Nonprofits and nonprofit boards in particular have a culture -- a way they operate that is more often than not one of those "you know it when you see it" -- essentially informal far more than formal (written and decided upon by the body).
Nonprofit cultures can be very dominant defining how members should address each other and can easily close off or exclude new board members or those who some think aren't "proper".
Cultures are driven by values. I think this piece from the Conference Board Review, "What Do You Value" by Kevin and Jackie Freiberg with Dain Dunston, is very helpful in both describing culture and its importance.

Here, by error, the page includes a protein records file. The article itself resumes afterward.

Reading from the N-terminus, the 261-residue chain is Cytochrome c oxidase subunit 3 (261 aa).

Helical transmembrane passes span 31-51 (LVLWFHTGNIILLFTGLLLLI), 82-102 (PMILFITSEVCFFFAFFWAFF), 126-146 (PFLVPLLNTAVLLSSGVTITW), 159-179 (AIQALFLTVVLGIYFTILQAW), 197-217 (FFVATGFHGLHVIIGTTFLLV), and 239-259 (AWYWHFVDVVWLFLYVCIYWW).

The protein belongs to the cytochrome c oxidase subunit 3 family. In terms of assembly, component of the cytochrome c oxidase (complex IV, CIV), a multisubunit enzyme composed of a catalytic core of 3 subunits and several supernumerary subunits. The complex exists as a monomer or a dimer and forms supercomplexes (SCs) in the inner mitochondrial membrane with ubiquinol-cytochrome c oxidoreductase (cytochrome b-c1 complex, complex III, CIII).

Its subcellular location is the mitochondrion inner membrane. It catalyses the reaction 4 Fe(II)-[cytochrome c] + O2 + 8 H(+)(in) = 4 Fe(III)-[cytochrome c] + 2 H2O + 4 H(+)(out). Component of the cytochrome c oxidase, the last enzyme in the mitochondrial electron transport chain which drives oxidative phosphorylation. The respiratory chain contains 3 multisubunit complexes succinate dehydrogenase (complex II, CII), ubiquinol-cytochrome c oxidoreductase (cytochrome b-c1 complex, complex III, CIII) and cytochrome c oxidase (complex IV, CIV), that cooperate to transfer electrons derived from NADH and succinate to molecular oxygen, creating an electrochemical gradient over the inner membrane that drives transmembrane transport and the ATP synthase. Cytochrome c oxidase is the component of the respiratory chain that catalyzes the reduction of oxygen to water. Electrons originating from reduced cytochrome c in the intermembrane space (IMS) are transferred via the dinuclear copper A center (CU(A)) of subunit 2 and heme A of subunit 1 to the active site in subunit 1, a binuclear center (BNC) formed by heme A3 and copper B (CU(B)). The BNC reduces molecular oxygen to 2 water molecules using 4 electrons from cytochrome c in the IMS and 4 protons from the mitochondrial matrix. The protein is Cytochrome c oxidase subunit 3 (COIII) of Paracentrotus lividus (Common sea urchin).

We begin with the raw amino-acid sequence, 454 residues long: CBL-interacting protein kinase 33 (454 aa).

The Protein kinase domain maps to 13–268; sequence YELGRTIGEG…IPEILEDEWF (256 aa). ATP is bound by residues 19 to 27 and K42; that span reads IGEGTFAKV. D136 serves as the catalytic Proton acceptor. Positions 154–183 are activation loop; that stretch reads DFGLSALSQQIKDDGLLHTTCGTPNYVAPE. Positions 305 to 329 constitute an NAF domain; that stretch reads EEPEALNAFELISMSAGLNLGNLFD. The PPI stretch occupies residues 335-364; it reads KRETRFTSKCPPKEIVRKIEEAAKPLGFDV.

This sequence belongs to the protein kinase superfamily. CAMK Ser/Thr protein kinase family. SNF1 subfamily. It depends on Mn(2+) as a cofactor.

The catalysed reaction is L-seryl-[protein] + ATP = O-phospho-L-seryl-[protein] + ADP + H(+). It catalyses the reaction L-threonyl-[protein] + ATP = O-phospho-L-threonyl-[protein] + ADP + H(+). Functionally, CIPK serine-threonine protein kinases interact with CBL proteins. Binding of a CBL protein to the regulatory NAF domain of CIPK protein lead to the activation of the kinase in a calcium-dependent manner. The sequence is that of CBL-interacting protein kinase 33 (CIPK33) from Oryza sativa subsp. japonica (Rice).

Corporate culture is an expression of the company's personality and genetic makeup--its DNA. Culture reflects the rites, rituals, traditions and values that both describe and instruct how you handle big ideas, treat big thinkers, take extraordinary risks, and respond to dramatic change. Culture isn't something that is peripheral or collateral to the business-it's your very way of doing business. Thus, culture touches everything, influences everything, and affects everything.
Bottom line: Culture matters and not as an obstacle to but as a vehicle for achieving mission.